Just as with Taillon, his friends and former teammates in the other dugout seemed to know exactly what pitch was coming from Simms in every situation, especially with men on base, and were swinging aggressively. It didn’t help when Simms tripled up on sliders, the last of the severe hanging variety, to 3B Nicholas Frey and Frey launched a three-run home run (one of his two in the game) deep into the trees in left field.
The score was 11-11 going into the seventh inning, with Simms still on the mound. Facing top-ranked 2011 RHP Bryan Brickhouse (89-91, 81 mph SL, 72 mph CB), College Park OF Michael Aquino blasted an opposite field three-run home run, also his second of the game, to give College Park its 14-11 final margin.
Simms ended up throwing a 7 inning complete game, sitting at an impressive 90-91 in the bottom of the seventh. He faced 41 hitters and according to my calculations threw approximately 170 pitches (one College Park scorekeeper/parent had him with significantly less, which is highly improbable).
There is a formula you can use for any pitcher at the high school or college level to figure out pitch counts. If the pitcher has a high ratio of walks and strikeouts (say 35 to 40% or higher), he will average around 4.2-4.4 pitches per hitter. If he doesn’t strike out or walk that many, the ratio is closer to 3.8-4.0 pitches per hitter.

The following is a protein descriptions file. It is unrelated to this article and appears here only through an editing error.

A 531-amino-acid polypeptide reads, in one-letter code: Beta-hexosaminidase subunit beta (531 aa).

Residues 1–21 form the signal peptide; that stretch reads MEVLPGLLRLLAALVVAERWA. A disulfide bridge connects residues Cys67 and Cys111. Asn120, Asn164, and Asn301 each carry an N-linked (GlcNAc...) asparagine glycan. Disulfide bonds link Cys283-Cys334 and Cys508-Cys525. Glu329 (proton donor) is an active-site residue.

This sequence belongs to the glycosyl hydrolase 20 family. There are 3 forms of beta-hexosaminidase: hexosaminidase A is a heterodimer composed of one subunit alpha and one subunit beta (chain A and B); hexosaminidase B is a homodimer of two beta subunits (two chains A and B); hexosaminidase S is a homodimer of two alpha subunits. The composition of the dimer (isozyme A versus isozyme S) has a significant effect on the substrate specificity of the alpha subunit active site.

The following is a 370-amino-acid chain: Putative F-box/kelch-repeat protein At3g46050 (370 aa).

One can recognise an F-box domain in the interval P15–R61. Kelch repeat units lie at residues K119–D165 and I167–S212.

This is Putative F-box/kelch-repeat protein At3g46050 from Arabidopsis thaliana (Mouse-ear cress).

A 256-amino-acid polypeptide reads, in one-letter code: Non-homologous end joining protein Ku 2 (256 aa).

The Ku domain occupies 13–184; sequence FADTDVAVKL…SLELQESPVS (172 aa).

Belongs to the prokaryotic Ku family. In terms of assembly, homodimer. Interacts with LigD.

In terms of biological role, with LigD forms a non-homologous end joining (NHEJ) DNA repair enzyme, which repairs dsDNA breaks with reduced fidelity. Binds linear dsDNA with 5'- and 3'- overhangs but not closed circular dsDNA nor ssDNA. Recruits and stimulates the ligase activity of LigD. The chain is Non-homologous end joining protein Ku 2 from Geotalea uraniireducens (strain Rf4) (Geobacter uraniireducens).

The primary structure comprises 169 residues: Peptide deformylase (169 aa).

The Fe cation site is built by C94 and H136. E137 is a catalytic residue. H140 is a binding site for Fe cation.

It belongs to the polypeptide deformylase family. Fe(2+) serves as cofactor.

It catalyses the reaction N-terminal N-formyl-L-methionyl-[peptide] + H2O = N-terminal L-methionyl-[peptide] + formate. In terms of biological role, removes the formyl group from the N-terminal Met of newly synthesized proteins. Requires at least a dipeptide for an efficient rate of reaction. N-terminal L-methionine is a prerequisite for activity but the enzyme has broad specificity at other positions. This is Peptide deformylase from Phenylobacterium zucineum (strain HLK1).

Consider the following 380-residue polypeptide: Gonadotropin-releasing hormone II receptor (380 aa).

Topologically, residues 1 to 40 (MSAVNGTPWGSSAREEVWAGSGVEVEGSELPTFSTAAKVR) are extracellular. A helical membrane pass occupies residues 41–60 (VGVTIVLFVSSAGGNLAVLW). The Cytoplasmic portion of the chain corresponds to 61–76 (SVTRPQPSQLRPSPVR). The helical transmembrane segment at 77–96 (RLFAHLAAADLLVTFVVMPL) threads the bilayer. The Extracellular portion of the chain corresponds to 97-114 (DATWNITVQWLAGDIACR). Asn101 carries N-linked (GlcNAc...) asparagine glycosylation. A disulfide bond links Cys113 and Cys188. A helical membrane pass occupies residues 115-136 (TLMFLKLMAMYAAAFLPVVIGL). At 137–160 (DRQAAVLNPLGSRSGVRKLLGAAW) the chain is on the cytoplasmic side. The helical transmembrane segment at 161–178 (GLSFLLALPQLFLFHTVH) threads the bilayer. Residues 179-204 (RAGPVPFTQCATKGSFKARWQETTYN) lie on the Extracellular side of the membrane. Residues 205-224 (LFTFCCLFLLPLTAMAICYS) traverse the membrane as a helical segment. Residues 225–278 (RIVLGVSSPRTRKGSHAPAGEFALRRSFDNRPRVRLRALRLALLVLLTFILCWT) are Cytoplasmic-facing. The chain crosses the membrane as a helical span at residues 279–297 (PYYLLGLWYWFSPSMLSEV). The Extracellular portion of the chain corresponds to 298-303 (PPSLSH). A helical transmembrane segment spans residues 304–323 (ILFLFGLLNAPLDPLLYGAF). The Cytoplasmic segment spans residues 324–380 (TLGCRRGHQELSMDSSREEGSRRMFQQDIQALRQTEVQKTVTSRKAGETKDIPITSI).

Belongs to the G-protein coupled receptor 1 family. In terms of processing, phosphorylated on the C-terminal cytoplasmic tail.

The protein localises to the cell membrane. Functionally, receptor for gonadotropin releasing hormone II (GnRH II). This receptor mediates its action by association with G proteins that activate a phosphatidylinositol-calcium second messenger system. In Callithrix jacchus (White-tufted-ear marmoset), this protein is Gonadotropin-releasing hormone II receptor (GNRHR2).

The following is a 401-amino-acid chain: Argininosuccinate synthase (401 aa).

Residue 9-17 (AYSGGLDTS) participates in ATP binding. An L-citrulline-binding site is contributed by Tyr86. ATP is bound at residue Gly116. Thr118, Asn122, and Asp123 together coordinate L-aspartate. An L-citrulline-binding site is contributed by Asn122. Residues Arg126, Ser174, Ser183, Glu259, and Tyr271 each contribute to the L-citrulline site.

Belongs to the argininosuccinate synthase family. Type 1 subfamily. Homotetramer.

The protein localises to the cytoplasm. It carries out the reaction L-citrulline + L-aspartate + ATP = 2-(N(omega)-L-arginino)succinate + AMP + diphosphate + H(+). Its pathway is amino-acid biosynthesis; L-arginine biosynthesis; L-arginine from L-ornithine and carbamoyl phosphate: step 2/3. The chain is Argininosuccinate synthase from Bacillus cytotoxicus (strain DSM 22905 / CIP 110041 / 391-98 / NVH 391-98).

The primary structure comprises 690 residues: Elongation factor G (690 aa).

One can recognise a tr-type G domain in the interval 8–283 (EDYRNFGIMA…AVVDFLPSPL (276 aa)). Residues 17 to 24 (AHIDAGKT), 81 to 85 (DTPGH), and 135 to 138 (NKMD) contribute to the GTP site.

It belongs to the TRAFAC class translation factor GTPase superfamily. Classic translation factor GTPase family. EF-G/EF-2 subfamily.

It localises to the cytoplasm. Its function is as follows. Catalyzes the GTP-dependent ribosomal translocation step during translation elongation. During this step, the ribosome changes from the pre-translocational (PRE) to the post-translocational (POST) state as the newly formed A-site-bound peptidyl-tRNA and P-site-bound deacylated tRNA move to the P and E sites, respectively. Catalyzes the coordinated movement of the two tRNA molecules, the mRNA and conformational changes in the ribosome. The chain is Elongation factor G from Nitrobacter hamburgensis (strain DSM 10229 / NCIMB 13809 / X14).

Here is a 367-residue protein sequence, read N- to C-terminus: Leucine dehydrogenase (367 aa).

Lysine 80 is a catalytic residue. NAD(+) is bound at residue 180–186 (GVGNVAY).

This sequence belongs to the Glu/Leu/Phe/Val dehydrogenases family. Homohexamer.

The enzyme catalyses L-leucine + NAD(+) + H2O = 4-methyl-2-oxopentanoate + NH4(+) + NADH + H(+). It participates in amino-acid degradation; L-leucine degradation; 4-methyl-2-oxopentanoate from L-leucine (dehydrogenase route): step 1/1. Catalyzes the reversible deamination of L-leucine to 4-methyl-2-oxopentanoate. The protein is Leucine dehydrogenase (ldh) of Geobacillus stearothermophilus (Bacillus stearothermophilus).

All in all, it was an incredible game with an incredible outcome and enough sub plots to write a full length feature story. Despite allowing 11 runs, Taillon did nothing to hurt his prospect status. While I’ve seen Simms much better and I’m worried – really worried about his pitch count, he was impressive in his own right.
Kray Bratsen (Bryan High School)
Before the College Park/Woodlands matchup, I had a chance to see Aflac All-American outfielder Kray Bratsen play about 90 minutes away in a rare 2 p.m. game made possible by the fact that most Texas schools are on spring break this week.